Politics Explained

The role of ‘political influence’ in a big year for the US Supreme Court

Chief justice John Roberts has made his stance very clear as the court considers some important issues, writes Chris Stevenson

Monday 03 January 2022 21:30
Comments
<p>Chief justice John Roberts </p>

Chief justice John Roberts

Something you may have missed over new year was the chief justice of the US Supreme Court, John Roberts, talking about the annual report on the federal judiciary. When I put it like that, I don’t blame you – but there are some interesting tidbits to consider as we enter an important year for the court.

Ruth Bader Ginsburg is said to have once remarked: “It’s hard not to have a big year at the Supreme Court” – an observation I would like to believe is true because of its wonderfully crafted obviousness. But the court will return on 7 January to hear arguments in challenges to the decision by Joe Biden’s administration to try to control the spread of Covid-19 by imposing vaccines or mask-wearing, along with testing requirements, for large employers and healthcare workers. After that, decisions will have to be made about abortion rights (and perhaps the future of the landmark Roe v Wade judgment), and another case touching on the expansion of gun rights.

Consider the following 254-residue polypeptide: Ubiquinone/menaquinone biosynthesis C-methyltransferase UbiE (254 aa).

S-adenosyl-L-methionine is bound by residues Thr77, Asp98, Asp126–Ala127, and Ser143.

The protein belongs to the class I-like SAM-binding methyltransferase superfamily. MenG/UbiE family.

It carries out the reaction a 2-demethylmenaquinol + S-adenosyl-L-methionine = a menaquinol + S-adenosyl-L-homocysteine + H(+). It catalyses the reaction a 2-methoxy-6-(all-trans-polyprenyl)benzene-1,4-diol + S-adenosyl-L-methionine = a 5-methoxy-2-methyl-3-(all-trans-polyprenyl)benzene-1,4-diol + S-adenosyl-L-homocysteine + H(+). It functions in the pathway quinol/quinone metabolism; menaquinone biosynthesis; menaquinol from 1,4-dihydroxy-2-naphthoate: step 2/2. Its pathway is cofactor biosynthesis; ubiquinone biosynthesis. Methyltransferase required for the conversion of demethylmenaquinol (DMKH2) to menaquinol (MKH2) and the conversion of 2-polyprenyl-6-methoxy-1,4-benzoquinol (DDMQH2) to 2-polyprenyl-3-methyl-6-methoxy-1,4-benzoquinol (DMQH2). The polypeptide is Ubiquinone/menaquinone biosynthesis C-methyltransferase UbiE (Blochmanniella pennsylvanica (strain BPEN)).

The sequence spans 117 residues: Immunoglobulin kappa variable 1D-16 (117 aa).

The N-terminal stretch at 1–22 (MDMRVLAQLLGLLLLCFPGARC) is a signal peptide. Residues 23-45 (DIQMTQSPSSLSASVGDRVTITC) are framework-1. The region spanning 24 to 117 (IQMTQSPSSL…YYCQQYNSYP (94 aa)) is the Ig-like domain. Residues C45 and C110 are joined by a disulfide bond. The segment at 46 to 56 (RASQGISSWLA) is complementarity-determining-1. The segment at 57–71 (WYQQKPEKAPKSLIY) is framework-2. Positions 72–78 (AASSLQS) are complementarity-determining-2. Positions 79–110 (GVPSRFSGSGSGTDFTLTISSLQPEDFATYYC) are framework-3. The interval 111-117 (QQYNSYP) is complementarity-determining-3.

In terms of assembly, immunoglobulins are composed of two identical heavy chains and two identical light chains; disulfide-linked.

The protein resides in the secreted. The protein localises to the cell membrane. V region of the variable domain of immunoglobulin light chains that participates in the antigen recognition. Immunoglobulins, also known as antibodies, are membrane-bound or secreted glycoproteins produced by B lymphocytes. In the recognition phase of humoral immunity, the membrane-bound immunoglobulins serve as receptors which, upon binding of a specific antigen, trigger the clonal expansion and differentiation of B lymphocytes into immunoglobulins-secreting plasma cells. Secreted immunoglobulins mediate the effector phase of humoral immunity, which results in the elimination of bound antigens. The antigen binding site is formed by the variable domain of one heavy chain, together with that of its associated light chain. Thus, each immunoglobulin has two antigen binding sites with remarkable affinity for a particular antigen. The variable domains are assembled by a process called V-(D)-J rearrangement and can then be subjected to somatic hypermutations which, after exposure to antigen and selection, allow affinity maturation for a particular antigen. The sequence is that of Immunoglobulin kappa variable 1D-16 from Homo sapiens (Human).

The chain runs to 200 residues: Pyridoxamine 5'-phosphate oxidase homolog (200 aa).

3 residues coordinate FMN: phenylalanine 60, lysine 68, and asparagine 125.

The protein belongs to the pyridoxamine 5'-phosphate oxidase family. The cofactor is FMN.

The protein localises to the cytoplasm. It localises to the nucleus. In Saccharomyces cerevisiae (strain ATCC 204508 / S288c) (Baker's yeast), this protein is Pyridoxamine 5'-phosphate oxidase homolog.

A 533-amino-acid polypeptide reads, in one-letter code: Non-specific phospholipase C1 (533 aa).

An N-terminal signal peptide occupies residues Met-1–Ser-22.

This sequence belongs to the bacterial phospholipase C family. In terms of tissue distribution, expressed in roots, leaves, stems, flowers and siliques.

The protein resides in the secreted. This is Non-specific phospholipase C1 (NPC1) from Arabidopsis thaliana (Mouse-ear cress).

Justice Roberts – a conservative – has been at pains to point out the importance of the court being shielded from what he has labelled “inappropriate political influence”. It would be easy to think that this is just a holdover from the aggressive presidency of Donald Trump – but we must also consider the study commissioned by Biden to explore court reform, including calls from some in the Democratic Party to potentially add more members to the bench and impose term limits. While Justice Roberts did not mention the study specifically, his stance is clear.

Join our new commenting forum

Join thought-provoking conversations, follow other Independent readers and see their replies

Comments

Thank you for registering

Please refresh the page or navigate to another page on the site to be automatically logged inPlease refresh your browser to be logged in